The King of Kings A. With the country in a great deal of turmoil after last week’s election, it seems appropriate to meditate for a moment upon the authority of Christ. B. In one sense, it is certainly right to approach the outcome of the election with utmost sobriety and seriousness. The president of the United States, after all, has the highest authority in our land, if not the highest authority in all the world. C. But do you recall in Jesus’ last hours, when He wasn’t cooperating with Pontius Pilate, a governor of Rome. Pilate, a bit perplexed by Him, says: “You will not speak to me? Do you not know that I have authority to release you and authority to crucify you?” (John 19:10). To which Jesus responds: “You would have no authority over me at all unless it had been given you from above” (v. 11a). 1. In other words: “Pilate, don’t be fooled, there is an authority over you that gives authority to you.” And His name isn’t Caesar. His name is YHWH—His name, we come to find, is Jesus. Jesus is the Lord of lords and King of kings. To Jesus “all authority in heaven and on earth has been given” (Matt 28:18).
a. “Pilate, you can only do what I permit you to do. You can crucify Me, but you cannot kill Me. By nailing me to that tree, you will only unleash a torrent of grace on the world and accomplish the will of My Father.” i. All earthly kings are but servants in the court of the Most High! D. So there is no higher authority than that which resides in Jesus Christ. And, therefore, if we fear anything, it must not be presidents, or policies, or propositions. It must be that we fear Him, and Him alone.
His Word Possessed Authority A. Jesus starts to evidence His authority here in Capernaum in the way He’s teaching them in their synagogue. We’re not told what He says, only that: “they were astonished at his teaching, for his word possessed authority (v. 31b). B. The scribes in Jesus’ day would try to validate their interpretation of the OT by grounding it in the thoughts of great teachers that came before them. 1. But Jesus, it seems, would handle the text on His own terms. C. We can probably get a flavor of the way He taught by looking at the Sermon on the Mount in Matthew’s gospel. 1. There’s this section in the middle where Jesus is correcting and refining their understanding of the OT. He begins six times with something like: “You have heard that it was said”—and He quotes largely from the OT. And then continues: “But I say to you…”—and He pushes against the false interpretations of the Rabbis and gives the authoritative interpretation on the matter. a. Far from quoting the Rabbis here, He’s actually contradicting them! D. It would be like if I were to march into the Supreme Court and start talking like I have the one true interpretation of the Constitution: “You’ve heard it said…but I say to you…” 1. Some of you might think the Supreme Court needs this sort of rebuke, but the fact is they’d probably sick the guards on me. “Unless you’re George Washington or a member of the crew that originally wrote the Constitution, get out of here. Who are you to talk like you have the one true opinion on the matter?” E. So the crowd back in our text sense something different about Jesus. He’s not talking like an interpreter of the Law; He’s talking like the Author of the Law. He’s not talking like a man; He’s talking like God! 1. And because Jesus is God, what He says about any issue is the final word on the issue!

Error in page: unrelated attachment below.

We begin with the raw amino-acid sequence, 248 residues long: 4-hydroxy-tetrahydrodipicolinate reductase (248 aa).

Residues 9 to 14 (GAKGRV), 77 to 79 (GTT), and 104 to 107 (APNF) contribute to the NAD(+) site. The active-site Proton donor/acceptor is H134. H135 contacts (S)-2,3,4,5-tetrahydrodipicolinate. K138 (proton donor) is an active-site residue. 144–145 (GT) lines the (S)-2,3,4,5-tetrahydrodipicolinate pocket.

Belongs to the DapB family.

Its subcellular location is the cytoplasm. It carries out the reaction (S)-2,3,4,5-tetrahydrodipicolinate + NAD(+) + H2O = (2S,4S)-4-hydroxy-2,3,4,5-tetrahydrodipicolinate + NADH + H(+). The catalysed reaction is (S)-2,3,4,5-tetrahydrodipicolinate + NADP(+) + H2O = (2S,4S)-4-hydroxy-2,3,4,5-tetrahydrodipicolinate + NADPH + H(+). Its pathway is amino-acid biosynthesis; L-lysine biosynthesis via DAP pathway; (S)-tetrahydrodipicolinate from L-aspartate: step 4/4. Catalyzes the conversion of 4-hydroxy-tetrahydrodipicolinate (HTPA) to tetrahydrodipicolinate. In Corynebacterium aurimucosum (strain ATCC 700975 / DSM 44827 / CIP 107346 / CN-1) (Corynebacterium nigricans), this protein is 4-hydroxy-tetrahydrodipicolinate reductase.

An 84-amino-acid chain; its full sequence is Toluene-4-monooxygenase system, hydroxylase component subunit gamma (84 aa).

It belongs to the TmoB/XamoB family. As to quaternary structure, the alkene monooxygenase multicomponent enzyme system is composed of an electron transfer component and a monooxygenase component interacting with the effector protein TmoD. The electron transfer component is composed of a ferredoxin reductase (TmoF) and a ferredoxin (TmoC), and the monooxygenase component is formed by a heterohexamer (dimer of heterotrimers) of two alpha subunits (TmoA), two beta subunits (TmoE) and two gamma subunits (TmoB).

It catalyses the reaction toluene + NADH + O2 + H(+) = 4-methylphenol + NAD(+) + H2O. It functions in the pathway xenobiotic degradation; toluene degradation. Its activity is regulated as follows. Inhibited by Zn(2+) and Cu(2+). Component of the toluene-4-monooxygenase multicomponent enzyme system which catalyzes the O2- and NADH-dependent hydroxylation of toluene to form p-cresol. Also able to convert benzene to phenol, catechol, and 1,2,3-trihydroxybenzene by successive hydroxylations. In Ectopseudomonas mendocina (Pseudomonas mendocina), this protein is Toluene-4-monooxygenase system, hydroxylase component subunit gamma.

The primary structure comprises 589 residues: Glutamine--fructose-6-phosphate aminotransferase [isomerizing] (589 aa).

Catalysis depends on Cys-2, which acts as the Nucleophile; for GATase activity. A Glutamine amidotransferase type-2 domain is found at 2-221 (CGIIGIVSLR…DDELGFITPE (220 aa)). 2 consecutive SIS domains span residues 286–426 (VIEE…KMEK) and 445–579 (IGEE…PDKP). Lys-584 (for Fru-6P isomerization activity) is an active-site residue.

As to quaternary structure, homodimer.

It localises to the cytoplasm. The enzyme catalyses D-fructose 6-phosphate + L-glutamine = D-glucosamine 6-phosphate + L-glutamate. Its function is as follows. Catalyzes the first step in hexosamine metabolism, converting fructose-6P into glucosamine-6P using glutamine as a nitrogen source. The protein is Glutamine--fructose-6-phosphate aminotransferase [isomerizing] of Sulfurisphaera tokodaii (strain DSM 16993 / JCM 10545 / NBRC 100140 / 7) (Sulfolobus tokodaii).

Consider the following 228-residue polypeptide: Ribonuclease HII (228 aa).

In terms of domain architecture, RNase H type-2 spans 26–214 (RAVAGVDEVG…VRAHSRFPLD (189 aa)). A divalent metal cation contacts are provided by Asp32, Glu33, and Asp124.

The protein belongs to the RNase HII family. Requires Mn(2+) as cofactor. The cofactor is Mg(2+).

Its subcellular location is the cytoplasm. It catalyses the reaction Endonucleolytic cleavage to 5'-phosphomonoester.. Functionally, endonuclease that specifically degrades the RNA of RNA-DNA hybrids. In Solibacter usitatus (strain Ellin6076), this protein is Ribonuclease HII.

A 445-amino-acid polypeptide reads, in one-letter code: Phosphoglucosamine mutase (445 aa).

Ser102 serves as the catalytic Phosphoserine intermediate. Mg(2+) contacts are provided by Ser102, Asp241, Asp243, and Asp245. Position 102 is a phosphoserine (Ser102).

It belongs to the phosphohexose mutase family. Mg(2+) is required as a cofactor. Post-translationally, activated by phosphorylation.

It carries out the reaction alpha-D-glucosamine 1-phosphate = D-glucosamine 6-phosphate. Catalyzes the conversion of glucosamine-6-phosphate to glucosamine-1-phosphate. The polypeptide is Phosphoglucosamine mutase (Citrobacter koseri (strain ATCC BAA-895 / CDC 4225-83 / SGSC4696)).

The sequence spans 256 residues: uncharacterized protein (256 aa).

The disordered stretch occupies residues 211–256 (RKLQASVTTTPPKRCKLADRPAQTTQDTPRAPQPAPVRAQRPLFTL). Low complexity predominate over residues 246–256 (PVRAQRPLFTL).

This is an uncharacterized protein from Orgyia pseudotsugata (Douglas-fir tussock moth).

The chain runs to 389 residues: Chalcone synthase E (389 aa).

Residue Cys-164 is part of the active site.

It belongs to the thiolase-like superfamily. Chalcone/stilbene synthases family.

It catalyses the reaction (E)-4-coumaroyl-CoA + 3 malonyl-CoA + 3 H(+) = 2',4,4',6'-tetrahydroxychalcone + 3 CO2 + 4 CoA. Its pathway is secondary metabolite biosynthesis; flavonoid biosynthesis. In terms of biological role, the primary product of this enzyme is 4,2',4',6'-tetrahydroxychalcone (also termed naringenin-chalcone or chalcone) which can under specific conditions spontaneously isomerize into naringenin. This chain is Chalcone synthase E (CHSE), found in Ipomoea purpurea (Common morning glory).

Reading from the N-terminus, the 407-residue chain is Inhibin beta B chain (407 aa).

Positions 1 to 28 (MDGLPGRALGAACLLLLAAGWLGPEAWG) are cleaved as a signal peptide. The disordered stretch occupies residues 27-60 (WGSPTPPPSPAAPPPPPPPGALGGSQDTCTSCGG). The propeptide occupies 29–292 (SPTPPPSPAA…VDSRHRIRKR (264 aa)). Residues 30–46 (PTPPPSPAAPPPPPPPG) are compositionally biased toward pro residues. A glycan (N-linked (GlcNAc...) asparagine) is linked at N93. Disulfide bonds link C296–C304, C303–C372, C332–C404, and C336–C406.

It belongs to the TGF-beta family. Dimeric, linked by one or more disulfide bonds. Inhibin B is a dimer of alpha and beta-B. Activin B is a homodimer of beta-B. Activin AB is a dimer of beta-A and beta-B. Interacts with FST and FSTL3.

Does His Word Possess Authority in Your Life? A. So let me ask you, does His word have authority in your life? Where do you go for the final word on the issues you face? Who wins when God’s word says one thing but your flesh, your peers, and your culture say another? 1. Do you open up the Bible and let God tell you what you should think about money, and sex, and career, and marriage, and clothes, and the meaning of life? a. Or are you getting that from somewhere else? There are a thousand voices ready to tell you what to think about all of this and more. But which voice do you give authority to in your life? B. There’s only one voice among them all that truly has authority. And He’s speaking to you through His word today. Let’s put God’s word over every other word!